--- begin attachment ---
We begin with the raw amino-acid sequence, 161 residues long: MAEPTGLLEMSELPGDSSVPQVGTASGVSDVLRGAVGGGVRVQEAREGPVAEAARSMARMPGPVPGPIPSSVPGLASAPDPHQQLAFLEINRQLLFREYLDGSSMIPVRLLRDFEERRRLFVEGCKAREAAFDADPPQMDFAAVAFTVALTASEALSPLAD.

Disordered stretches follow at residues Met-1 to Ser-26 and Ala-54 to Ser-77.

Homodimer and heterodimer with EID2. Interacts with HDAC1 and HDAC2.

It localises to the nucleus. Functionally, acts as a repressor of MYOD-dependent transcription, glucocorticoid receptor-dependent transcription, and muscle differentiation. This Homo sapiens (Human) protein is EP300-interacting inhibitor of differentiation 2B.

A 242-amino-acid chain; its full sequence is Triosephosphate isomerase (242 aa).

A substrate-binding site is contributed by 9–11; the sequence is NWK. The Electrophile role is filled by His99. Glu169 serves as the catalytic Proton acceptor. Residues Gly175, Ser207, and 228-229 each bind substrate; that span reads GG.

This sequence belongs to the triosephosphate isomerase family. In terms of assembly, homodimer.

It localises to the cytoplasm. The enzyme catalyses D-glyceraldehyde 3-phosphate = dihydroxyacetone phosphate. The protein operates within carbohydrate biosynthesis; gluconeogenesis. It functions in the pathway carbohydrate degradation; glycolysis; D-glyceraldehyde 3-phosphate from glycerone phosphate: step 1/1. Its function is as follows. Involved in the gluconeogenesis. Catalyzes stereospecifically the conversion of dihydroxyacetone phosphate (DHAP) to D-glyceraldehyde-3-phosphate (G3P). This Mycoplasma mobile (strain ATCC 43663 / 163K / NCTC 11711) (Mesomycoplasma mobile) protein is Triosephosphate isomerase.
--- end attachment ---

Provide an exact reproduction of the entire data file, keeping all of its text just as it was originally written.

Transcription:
We begin with the raw amino-acid sequence, 161 residues long: MAEPTGLLEMSELPGDSSVPQVGTASGVSDVLRGAVGGGVRVQEAREGPVAEAARSMARMPGPVPGPIPSSVPGLASAPDPHQQLAFLEINRQLLFREYLDGSSMIPVRLLRDFEERRRLFVEGCKAREAAFDADPPQMDFAAVAFTVALTASEALSPLAD.

Disordered stretches follow at residues Met-1 to Ser-26 and Ala-54 to Ser-77.

Homodimer and heterodimer with EID2. Interacts with HDAC1 and HDAC2.

It localises to the nucleus. Functionally, acts as a repressor of MYOD-dependent transcription, glucocorticoid receptor-dependent transcription, and muscle differentiation. This Homo sapiens (Human) protein is EP300-interacting inhibitor of differentiation 2B.

A 242-amino-acid chain; its full sequence is Triosephosphate isomerase (242 aa).

A substrate-binding site is contributed by 9–11; the sequence is NWK. The Electrophile role is filled by His99. Glu169 serves as the catalytic Proton acceptor. Residues Gly175, Ser207, and 228-229 each bind substrate; that span reads GG.

This sequence belongs to the triosephosphate isomerase family. In terms of assembly, homodimer.

It localises to the cytoplasm. The enzyme catalyses D-glyceraldehyde 3-phosphate = dihydroxyacetone phosphate. The protein operates within carbohydrate biosynthesis; gluconeogenesis. It functions in the pathway carbohydrate degradation; glycolysis; D-glyceraldehyde 3-phosphate from glycerone phosphate: step 1/1. Its function is as follows. Involved in the gluconeogenesis. Catalyzes stereospecifically the conversion of dihydroxyacetone phosphate (DHAP) to D-glyceraldehyde-3-phosphate (G3P). This Mycoplasma mobile (strain ATCC 43663 / 163K / NCTC 11711) (Mesomycoplasma mobile) protein is Triosephosphate isomerase.